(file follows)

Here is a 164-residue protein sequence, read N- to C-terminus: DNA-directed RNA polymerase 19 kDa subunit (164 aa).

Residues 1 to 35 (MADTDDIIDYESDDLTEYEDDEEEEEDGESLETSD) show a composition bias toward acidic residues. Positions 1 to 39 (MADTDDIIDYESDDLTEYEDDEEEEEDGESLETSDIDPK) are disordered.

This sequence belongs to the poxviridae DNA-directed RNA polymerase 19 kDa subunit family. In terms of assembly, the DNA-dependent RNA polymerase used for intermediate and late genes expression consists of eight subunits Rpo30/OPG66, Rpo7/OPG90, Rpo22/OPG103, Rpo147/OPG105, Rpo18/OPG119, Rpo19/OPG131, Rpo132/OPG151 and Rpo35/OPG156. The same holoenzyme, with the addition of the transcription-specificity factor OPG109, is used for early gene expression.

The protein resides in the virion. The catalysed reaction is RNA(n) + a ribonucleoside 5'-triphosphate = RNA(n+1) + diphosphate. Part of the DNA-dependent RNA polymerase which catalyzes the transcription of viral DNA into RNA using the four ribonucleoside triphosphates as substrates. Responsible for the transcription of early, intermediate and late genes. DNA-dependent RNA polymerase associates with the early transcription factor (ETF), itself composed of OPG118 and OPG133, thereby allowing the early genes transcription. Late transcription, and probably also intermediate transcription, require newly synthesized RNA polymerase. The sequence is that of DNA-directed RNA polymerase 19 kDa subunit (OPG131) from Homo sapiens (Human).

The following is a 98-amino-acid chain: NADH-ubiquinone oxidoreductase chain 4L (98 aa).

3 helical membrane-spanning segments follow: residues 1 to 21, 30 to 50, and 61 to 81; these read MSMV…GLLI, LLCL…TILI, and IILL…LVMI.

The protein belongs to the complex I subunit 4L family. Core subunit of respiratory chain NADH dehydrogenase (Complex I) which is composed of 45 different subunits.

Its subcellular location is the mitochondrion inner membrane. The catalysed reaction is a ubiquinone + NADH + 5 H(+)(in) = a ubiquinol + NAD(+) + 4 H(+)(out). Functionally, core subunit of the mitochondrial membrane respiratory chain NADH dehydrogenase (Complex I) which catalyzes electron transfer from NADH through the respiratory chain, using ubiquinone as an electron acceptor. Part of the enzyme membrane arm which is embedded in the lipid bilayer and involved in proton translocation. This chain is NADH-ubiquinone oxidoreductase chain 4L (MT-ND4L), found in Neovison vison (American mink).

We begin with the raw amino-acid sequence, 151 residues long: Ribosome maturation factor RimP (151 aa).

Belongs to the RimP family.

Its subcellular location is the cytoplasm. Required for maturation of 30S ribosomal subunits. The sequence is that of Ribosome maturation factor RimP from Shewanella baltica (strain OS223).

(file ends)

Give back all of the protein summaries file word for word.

Here is a 164-residue protein sequence, read N- to C-terminus: DNA-directed RNA polymerase 19 kDa subunit (164 aa).

Residues 1 to 35 (MADTDDIIDYESDDLTEYEDDEEEEEDGESLETSD) show a composition bias toward acidic residues. Positions 1 to 39 (MADTDDIIDYESDDLTEYEDDEEEEEDGESLETSDIDPK) are disordered.

This sequence belongs to the poxviridae DNA-directed RNA polymerase 19 kDa subunit family. In terms of assembly, the DNA-dependent RNA polymerase used for intermediate and late genes expression consists of eight subunits Rpo30/OPG66, Rpo7/OPG90, Rpo22/OPG103, Rpo147/OPG105, Rpo18/OPG119, Rpo19/OPG131, Rpo132/OPG151 and Rpo35/OPG156. The same holoenzyme, with the addition of the transcription-specificity factor OPG109, is used for early gene expression.

The protein resides in the virion. The catalysed reaction is RNA(n) + a ribonucleoside 5'-triphosphate = RNA(n+1) + diphosphate. Part of the DNA-dependent RNA polymerase which catalyzes the transcription of viral DNA into RNA using the four ribonucleoside triphosphates as substrates. Responsible for the transcription of early, intermediate and late genes. DNA-dependent RNA polymerase associates with the early transcription factor (ETF), itself composed of OPG118 and OPG133, thereby allowing the early genes transcription. Late transcription, and probably also intermediate transcription, require newly synthesized RNA polymerase. The sequence is that of DNA-directed RNA polymerase 19 kDa subunit (OPG131) from Homo sapiens (Human).

The following is a 98-amino-acid chain: NADH-ubiquinone oxidoreductase chain 4L (98 aa).

3 helical membrane-spanning segments follow: residues 1 to 21, 30 to 50, and 61 to 81; these read MSMV…GLLI, LLCL…TILI, and IILL…LVMI.

The protein belongs to the complex I subunit 4L family. Core subunit of respiratory chain NADH dehydrogenase (Complex I) which is composed of 45 different subunits.

Its subcellular location is the mitochondrion inner membrane. The catalysed reaction is a ubiquinone + NADH + 5 H(+)(in) = a ubiquinol + NAD(+) + 4 H(+)(out). Functionally, core subunit of the mitochondrial membrane respiratory chain NADH dehydrogenase (Complex I) which catalyzes electron transfer from NADH through the respiratory chain, using ubiquinone as an electron acceptor. Part of the enzyme membrane arm which is embedded in the lipid bilayer and involved in proton translocation. This chain is NADH-ubiquinone oxidoreductase chain 4L (MT-ND4L), found in Neovison vison (American mink).

We begin with the raw amino-acid sequence, 151 residues long: Ribosome maturation factor RimP (151 aa).

Belongs to the RimP family.

Its subcellular location is the cytoplasm. Required for maturation of 30S ribosomal subunits. The sequence is that of Ribosome maturation factor RimP from Shewanella baltica (strain OS223).